DNA Is Even More Complex Than We Thought!

An Illustration of DNA.
Author: Kevin Spear
James D. Watson and Francis Crick are credited with determining the basic structure of DNA. They had been studying an enormous amount of data that had been collected on DNA, and in a brilliant flash of insight, they came to the conclusion that DNA is shaped like a spiral staircase. The “stairs” on the staircase were composed of two nucleotide bases linked together. There are four nucleotide bases in DNA: adenine (A), thymine (T), cytosine (C), and guanine (G). In their model, A could only link to T and C could only link to G. This has become the generally-accepted view of DNA’s molecular structure, and a simplified illustration is shown on the left.

One of DNA’s elegant features is that the nucleotide bases are linked together with hydrogen bonds. Unlike their name implies, hydrogen bonds aren’t really chemical bonds at all. Instead, they are very strong attractions that exist between a hydrogen atom on one molecule and another atom (typically oxygen or nitrogen) on another molecule. Because hydrogen bonds are not true chemical bonds, they are not nearly as strong as chemical bonds. As a result, they can be “broken” with only a small amount of energy.

It turns out that this is the perfect design, because in order for DNA to code for proteins, the double helix must “open up” to expose the nucleotide bases. To do this, the link between the nucleotide bases must be broken. If the nucleotide bases were held together with chemical bonds, it would take a lot of energy to break the link, and that energy could easily damage the other bonds in DNA. Since the nucleotide bases are linked with hydrogen bonds, however, it takes only a small amount of energy to break the link. As a result, DNA can “open up” very easily, and the rest of the molecule is not harmed when that happens.

Watson and Crick determined all this, including exactly where the hydrogen bonds formed. Not surprisingly, the way in which the links form is called Watson-Crick pairing. Well, it turns out that there is another way the nucleotide bases can pair up, and a recent study shows that this is yet another amazing design feature of DNA.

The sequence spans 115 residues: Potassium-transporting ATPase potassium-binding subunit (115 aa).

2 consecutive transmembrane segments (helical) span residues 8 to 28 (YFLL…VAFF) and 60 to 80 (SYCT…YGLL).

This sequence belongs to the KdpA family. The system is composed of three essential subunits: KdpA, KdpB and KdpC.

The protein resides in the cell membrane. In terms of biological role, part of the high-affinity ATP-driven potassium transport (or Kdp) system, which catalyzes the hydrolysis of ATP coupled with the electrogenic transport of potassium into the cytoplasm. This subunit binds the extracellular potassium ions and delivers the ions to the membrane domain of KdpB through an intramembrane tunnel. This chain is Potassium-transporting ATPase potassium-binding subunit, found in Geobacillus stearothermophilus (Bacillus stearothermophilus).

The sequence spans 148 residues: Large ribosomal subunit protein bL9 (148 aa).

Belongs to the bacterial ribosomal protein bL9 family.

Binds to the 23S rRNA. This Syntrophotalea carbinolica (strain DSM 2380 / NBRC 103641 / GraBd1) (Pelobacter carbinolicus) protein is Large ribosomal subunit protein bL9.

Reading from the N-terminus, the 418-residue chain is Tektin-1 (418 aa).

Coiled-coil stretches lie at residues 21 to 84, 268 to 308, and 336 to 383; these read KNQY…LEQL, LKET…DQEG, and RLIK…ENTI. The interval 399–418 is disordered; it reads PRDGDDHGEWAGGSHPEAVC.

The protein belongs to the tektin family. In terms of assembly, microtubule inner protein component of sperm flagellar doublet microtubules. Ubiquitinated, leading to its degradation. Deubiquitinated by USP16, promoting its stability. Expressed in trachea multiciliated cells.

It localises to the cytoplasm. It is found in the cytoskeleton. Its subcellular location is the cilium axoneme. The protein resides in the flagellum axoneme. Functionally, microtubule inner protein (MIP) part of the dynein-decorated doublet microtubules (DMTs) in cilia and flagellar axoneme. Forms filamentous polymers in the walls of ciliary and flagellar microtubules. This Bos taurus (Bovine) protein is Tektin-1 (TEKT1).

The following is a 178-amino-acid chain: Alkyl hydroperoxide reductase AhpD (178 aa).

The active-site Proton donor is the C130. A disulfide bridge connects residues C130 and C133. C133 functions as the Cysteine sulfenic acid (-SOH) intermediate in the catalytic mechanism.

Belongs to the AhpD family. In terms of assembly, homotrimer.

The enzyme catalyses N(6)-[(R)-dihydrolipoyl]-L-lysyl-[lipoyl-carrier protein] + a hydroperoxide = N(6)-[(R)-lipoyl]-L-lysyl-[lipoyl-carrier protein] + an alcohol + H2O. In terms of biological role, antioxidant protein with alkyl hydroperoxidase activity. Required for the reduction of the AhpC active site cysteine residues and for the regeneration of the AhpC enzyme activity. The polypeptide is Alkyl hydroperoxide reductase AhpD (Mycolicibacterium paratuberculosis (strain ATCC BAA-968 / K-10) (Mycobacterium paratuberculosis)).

Ten years after Watson and Crick proposed their model, Karst Hoogsteen was trying to confirm how the nucleotide bases linked together by studying adenine and thymine in solution. However, he found that they linked together in a different way. The way they linked together in his experiment is called, not surprisingly, Hoogsteen pairing.1 The difference between the two can be seen by the following illustration, which shows the hydrogen bonds with dotted lines:

The difference between Watson-Crick and Hoogsteen pairing. (Illustration by Kevin Spear)

Notice the difference. The nucleotide base adenine (A) is “flipped” in Hoogsteen pairing as compared to Watson-Crick pairing. While this doesn’t look very different, remember that the nucleotide bases are connected to the DNA backbone. One nucleotide base is connected to one helix, and the other is connected to the other helix. If I flip one of those nucleotide bases, that’s going to actually change the shape of that portion of the DNA!

Well, it turns out that the majority of nucleotide bases in DNA link together with Watson-Crick pairing. However, there are a few that link together with Hoogsteen pairing. It has been thought for quite some time that Hoogsteen pairing only occurs in DNA when it is either damaged or bound to some other molecule (like a protein or a drug). A recent study, however, shows that this is not the case. In fact, Hoogsteen pairing seems to be a part of DNA’s design.

Evgenia Nikolova and colleagues used some advanced nuclear magnetic resonance (NMR) techniques to study Hoogsteen pairing, and they found that it happens routinely in DNA. Although it happens only about 1% of the time, they show that it is actually functional. They end up referring to such pairing as an “excited state” for DNA.2 Thus, far from being an indication of damage or external binding, it seems to be a means by which DNA increases it complexity so as to store more information. The authors state that their observations imply